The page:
Detlof: I routed the aluminum plates, just two routes per plate. They are about 3/8" wide and almost as long as the plate, stopping about 1 inch from either end (long being side to side in this case--if that makes sense). Then you have one with the grooves on the top, put two marbles near the ends of each groove, then put the other aluminum plate with grooves downward onto the four marbles. That's my recipe for my aluminum marble sandwitch. As to the concerns of heat dissappation--these concerns are probably correct for tubes or other types of amplifiers which do not have the heat sinks located to the outsides as mine do. Also, the ambiant tempurature and air flow around the units play a significant role. My units are only about 2" separated, which is adequate, although I have been considering increasing the flow under the bottom amplifier. In this situation it's really how much airflow you can get around the heat sinks--how much heat dissapation per hour. With tubes, this is probably much more difficult to accomplish since the heat generating device is located centrally in the amplifier--rather than on the external sides with massive heat sinks. I should have considered this with my original post.
You can also try a couple of very quiet running fans...I've rigged 2 three inch cooling fans to blow across the top of each of my VTL monoblocks (they're on their own shelves above each other). I don't actually run them when I'm listening, but for the warm up period (approx. 1/2 hr.) and in between songs- whether I'm changing CD's or albums, a 2 min. or so cooling will quickly bring the temp. of the upper shelf back down to "reasonable limits". I'm using a standard [adjustable shelf] Salamander #5 rack and have about 4"-5" between the top of tubes and bottom of shelf above.What I did was simply rig a wire from the front right vertical support rod straight back to the aft one at the very top just below the shelf above it.Pull the wire very tight and then a couple of cable ties or whatever,to hang the fan on the wire. Rig yourself a switch and a plug and you've got yourself a "cross-flow" ventilated rack.Obviously this will only work with an open design rack(no side panels),but if you really wanted to (depending on the material) you could conceivably drill a hole into a side panel type,and mount it somehow? - Where there's a will.... Bottom line,it can be done and still be effective and neat looking. Regards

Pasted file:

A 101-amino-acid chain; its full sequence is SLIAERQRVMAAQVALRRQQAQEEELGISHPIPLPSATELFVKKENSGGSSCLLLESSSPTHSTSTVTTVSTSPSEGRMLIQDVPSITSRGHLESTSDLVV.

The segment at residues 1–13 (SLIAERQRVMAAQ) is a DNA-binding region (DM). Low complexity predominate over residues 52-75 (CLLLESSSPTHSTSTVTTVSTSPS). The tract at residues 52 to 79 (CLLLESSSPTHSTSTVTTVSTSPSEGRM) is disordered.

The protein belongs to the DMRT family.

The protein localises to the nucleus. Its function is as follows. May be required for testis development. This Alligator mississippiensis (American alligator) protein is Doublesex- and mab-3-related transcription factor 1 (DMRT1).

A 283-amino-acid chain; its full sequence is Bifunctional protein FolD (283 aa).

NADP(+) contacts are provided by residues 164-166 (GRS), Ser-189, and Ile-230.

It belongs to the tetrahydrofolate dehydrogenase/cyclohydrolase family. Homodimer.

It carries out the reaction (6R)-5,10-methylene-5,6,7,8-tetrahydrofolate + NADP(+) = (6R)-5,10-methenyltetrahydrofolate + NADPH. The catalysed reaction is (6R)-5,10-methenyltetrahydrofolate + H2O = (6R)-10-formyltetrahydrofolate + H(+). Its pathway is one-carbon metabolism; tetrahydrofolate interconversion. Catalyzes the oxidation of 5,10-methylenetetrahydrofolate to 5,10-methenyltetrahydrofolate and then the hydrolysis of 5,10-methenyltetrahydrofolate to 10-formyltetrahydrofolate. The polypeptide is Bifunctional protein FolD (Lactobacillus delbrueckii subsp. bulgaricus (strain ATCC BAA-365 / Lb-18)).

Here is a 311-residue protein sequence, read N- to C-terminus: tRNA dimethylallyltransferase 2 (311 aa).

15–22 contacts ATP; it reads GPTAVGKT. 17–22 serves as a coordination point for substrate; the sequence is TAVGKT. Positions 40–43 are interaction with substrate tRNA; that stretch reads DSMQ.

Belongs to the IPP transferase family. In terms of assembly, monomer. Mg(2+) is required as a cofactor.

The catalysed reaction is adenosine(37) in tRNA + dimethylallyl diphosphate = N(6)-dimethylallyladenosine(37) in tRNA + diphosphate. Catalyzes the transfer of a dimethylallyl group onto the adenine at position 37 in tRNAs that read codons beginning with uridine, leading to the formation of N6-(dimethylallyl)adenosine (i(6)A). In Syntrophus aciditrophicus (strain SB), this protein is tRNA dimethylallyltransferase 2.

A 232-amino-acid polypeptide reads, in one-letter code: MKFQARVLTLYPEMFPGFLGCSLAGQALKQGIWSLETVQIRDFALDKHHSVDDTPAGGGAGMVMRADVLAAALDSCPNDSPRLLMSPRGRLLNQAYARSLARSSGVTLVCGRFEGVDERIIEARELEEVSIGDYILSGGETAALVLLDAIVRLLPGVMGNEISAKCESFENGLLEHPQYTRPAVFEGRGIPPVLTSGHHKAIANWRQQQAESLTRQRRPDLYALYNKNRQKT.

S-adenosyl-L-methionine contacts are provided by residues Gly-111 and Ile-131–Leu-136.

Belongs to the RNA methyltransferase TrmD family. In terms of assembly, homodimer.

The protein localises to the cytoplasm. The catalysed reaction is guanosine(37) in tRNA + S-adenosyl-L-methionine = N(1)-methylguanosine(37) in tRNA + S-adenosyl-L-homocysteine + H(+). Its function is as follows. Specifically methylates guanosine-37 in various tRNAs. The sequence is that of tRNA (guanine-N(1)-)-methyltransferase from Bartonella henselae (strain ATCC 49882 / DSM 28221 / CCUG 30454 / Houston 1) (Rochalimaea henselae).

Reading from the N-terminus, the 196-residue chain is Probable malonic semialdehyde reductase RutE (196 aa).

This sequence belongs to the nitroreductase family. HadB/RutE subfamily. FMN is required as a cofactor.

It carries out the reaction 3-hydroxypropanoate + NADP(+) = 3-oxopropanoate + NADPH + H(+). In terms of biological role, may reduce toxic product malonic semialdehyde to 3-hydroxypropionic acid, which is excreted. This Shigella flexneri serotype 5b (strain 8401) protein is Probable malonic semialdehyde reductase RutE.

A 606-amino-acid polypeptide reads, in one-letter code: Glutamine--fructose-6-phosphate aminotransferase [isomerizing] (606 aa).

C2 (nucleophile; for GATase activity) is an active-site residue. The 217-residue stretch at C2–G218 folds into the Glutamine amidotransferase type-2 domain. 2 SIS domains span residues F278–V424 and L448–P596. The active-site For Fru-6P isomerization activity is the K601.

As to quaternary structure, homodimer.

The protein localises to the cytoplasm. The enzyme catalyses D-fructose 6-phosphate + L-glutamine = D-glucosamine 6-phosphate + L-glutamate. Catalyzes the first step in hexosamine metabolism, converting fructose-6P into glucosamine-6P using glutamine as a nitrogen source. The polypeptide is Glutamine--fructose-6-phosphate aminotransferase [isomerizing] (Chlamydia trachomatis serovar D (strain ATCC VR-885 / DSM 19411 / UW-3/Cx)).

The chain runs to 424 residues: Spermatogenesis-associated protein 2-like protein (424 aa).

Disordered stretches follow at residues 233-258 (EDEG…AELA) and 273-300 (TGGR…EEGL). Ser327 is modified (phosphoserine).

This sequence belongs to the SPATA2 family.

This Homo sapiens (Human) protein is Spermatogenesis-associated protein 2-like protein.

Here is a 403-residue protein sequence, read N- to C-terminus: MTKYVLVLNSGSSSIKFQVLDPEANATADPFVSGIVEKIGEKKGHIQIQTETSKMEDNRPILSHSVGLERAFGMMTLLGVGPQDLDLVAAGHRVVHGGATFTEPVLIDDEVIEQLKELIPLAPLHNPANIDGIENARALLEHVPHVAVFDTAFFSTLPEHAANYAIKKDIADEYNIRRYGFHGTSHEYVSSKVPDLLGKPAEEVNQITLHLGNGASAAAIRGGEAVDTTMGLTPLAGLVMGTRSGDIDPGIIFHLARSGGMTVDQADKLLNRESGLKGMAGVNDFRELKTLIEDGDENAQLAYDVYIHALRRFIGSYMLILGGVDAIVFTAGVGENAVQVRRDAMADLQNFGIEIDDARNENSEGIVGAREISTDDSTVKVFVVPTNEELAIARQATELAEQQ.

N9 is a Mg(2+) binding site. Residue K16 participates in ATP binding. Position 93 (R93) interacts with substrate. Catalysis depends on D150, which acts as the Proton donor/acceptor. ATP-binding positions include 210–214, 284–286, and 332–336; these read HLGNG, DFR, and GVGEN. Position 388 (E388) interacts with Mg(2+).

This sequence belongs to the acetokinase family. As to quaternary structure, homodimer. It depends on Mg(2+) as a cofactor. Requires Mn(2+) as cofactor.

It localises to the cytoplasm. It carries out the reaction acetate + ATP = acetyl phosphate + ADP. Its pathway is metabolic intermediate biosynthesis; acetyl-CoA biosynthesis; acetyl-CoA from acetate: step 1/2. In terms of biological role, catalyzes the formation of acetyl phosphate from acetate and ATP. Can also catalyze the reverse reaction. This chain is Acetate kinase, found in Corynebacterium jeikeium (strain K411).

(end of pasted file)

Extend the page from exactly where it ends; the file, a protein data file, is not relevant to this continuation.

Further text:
Dcaudio, I also have a Target rack (5 shelf) with two VAIC 52B monos stacked inside it. These amps are very tall, and I removed a shelf apiece for each amp to fit them inside the rack. They each have 8" overhead clearance, which seems enough for heat dissipation. I put the extra shelves under the mono blocks and a layer of rubber beneath them to make a sandwich support. The whole set-up looks fine enough for my wife who is a scrupulous interior design aesthete (with a soft spot for the Bauhaus-chrome-castle VAICs anyhow).